A new study shows Americans are drilling deeper than ever for fresh water
Groundwater may be out of sight, but for over 100 million Americans who rely on it for their lives and livelihoods it’s anything but out of mind. Unfortunately, wells are going dry and scientists are just beginning to understand the complex landscape of groundwater use.
Now, researchers at UC Santa Barbara have published the first comprehensive account of groundwater wells across the contiguous United States. They analyzed data from nearly 12 million wells throughout the country in records stretching back decades. Their findings appear in the journal Nature Sustainability.
In tackling the work, Debra Perrone and Scott Jasechko had a number of different questions about groundwater usage they wanted to address. First they set out to determine both where in the country wells are located and what purposes they serve — domestic, industrial or agricultural. They also wanted to track the depths of wells in different areas and test to see if wells are being drilled deeper over time.
Focusing on regions known to depend on groundwater, such as California’s Central Valley, the pair collected a wealth of information about different types of wells across the country. Groundwater is generally a matter of state management, so they had to cull their data from a variety of sources. “[That was] one of the biggest hurdles,” said Perrone, an assistant professor in UC Santa Barbara’s environmental studies department.
“It took us about four years to collect and quality-assure all these data sources,” added Jasechko, an assistant professor based in the Bren School of Environmental Science & Management.
Scientists know that groundwater depletion is causing some wells to run dry. Where conditions are right, drilling new and deeper wells can stave off this issue, for those who can afford it. Indeed, Perrone and Jasechko found that new wells are getting deeper between 1.4 and 9.2 times as often as they are being drilled shallower.
What’s more, the researchers found that 79% of areas they looked at showed well-deepening trends across a window spanning 1950 to 2015. Hotspots of this activity include California’s Central Valley, the High Plains of southwestern Kansas, and the Atlantic Coastal Plain, among other regions.
“We were surprised how widespread deeper well drilling is,” Jasechko said. News media had documented the trend in places like the Central Valley, but it is pervasive in many other parts of the country as well. This includes places like Iowa, where groundwater hasn’t been studied as intensively, he noted.
The reasons for drilling deeper are varied, according to Perrone. For instance, people drill deeper to avoid contamination seeping into aquifers from the surface, or to access aquifers that have less stringent withdrawal regulations, she explained. Some people may drill deeper to source more water.
“What we’re finding is that in places where water levels are declining, some people are drilling deeper, maybe to avoid having their primary water supply go dry,” Perrone said. “Regardless of the reasons why Americans are drilling deeper, we suggest that deeper well drilling is an unsustainable stopgap to groundwater depletion.”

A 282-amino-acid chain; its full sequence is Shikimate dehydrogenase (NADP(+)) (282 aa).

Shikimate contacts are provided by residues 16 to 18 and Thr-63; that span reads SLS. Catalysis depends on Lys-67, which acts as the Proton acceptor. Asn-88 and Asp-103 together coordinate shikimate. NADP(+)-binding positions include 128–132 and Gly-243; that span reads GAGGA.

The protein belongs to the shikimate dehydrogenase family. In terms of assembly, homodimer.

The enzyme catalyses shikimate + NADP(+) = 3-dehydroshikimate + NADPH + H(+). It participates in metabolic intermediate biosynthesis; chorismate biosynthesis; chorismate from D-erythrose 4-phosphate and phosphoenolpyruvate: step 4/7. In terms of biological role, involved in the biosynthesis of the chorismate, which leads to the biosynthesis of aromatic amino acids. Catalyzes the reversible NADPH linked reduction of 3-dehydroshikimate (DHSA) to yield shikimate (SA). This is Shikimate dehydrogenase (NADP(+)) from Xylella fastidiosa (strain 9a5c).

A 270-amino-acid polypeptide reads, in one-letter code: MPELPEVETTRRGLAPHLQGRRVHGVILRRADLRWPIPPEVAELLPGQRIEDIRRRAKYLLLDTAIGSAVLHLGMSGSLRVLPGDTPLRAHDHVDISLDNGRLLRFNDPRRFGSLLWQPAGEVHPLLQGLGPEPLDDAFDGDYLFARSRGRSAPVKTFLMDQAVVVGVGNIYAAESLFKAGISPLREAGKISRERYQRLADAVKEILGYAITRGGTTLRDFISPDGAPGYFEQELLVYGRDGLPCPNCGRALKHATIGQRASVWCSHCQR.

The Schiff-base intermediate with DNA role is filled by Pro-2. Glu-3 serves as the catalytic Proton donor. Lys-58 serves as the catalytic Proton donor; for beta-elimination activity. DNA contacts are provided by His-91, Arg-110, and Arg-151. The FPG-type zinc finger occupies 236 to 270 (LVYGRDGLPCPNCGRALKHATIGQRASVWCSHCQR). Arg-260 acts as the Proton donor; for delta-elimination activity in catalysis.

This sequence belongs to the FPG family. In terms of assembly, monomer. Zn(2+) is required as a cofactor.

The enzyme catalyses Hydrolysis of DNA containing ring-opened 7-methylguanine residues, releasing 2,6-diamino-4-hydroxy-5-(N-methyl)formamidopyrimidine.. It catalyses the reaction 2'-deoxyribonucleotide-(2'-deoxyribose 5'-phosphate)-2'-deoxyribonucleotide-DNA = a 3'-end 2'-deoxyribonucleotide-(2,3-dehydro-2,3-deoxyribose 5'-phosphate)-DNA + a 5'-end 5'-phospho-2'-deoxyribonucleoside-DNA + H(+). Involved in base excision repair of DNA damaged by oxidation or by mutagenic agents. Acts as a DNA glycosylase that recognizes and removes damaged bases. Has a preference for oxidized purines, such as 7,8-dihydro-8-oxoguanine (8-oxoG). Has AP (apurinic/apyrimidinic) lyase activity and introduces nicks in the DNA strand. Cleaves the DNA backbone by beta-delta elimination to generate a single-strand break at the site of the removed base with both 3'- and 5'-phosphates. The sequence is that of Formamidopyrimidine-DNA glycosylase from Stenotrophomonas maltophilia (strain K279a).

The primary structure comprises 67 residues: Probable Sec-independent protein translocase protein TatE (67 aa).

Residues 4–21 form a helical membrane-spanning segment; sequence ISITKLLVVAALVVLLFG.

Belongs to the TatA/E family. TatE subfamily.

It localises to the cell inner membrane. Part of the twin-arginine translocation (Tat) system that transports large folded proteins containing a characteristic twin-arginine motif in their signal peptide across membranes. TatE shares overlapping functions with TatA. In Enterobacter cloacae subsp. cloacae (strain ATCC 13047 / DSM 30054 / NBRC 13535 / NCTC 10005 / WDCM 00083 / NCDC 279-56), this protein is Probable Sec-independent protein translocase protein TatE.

Four major factors explain why deeper drilling won’t solve water woes indefinitely. For starters, it costs more, and it requires more energy to pump water from deep underground compared to water closer to the surface.
Geology presents another challenge: Deeper strata are generally less conducive to groundwater extraction. And finally, groundwater tends to get saltier at depth, so at a certain point it becomes unusable if not treated. As a result, in many regions there’s a floor to how deep we can productively drill for water.
This issue hits rural communities particularly hard. “Groundwater is a crucial resource for rural communities,” Perrone said. “Our previous work found that rural groundwater wells are especially vulnerable to going dry.” What’s more, these communities often have less capacity to update their groundwater infrastructure. Groundwater is also important to the agricultural sector, which often relies on it for irrigation, especially during droughts, she added.
Deliberate groundwater governance and management have emerged as active areas in addressing this challenge. The idea is to become more conscientious about how groundwater is used and regulate and monitor the practices more effectively. Additional research is underway on managed aquifer recharge, namely encouraging water to percolate back underground. This could be normal surface water, flood water or treated water. And particularly dry areas are considering whether to increase their use of recycled water.
Researchers, practitioners and policymakers from around the world will discuss the challenges facing groundwater use as well as potential solutions at an upcoming conference on groundwater sustainability. Perrone is one of the lead organizers for the event, which will convene in Valencia, Spain this October.
This new paper provides additional context to one of Perrone and Jasechko’s past studies — completed with professors Grant Ferguson of the University of Saskatchewan, and Jennifer McIntosh at the University of Arizona — where they found that the United States may have less usable groundwater than previously thought. It also ties into Perrone’s work regarding groundwater policy across the U.S. In the future, she plans to look at the legal frameworks surrounding groundwater use. “My goal is to understand what types of laws are being passed in the western 17 states to manage groundwater withdrawals in more sustainable ways,” she said.